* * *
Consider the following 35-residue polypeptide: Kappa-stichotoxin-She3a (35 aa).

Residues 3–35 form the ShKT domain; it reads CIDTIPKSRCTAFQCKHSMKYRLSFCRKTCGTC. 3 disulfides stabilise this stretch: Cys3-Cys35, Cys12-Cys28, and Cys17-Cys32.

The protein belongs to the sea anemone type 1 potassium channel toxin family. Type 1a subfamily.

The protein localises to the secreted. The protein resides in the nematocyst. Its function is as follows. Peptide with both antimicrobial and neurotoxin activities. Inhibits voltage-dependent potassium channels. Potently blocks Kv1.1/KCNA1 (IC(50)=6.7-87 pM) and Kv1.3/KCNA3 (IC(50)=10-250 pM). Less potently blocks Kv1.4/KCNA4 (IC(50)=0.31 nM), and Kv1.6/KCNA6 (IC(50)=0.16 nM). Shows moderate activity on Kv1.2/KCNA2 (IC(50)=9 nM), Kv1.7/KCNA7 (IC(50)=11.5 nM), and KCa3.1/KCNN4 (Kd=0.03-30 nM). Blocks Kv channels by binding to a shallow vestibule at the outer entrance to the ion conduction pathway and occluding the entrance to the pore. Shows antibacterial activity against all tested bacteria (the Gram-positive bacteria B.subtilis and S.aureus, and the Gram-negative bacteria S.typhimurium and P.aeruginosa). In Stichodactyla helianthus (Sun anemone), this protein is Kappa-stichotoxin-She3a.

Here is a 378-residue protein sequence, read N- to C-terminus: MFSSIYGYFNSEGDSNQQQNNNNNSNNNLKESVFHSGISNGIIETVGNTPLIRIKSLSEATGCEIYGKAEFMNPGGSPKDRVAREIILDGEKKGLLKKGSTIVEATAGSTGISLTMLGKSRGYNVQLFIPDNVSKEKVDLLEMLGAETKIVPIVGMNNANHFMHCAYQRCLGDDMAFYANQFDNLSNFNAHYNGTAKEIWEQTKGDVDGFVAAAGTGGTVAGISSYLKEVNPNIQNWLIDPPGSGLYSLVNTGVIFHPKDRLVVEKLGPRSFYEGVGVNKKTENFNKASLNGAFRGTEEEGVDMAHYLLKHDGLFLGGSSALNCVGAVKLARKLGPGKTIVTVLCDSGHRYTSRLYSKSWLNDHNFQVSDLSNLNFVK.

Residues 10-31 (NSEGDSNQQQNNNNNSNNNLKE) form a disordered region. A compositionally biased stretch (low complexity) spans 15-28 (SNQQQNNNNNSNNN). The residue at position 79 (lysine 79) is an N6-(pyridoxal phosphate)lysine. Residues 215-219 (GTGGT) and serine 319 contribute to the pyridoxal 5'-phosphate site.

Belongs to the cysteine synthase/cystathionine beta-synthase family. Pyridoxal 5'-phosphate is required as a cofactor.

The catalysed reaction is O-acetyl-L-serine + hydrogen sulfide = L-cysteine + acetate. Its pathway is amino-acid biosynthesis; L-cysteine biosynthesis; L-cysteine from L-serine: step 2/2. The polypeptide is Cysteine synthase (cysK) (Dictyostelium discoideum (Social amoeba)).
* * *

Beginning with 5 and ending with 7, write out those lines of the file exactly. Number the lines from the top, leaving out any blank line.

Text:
Here is a 378-residue protein sequence, read N- to C-terminus: MFSSIYGYFNSEGDSNQQQNNNNNSNNNLKESVFHSGISNGIIETVGNTPLIRIKSLSEATGCEIYGKAEFMNPGGSPKDRVAREIILDGEKKGLLKKGSTIVEATAGSTGISLTMLGKSRGYNVQLFIPDNVSKEKVDLLEMLGAETKIVPIVGMNNANHFMHCAYQRCLGDDMAFYANQFDNLSNFNAHYNGTAKEIWEQTKGDVDGFVAAAGTGGTVAGISSYLKEVNPNIQNWLIDPPGSGLYSLVNTGVIFHPKDRLVVEKLGPRSFYEGVGVNKKTENFNKASLNGAFRGTEEEGVDMAHYLLKHDGLFLGGSSALNCVGAVKLARKLGPGKTIVTVLCDSGHRYTSRLYSKSWLNDHNFQVSDLSNLNFVK.

Residues 10-31 (NSEGDSNQQQNNNNNSNNNLKE) form a disordered region. A compositionally biased stretch (low complexity) spans 15-28 (SNQQQNNNNNSNNN). The residue at position 79 (lysine 79) is an N6-(pyridoxal phosphate)lysine. Residues 215-219 (GTGGT) and serine 319 contribute to the pyridoxal 5'-phosphate site.

Belongs to the cysteine synthase/cystathionine beta-synthase family. Pyridoxal 5'-phosphate is required as a cofactor.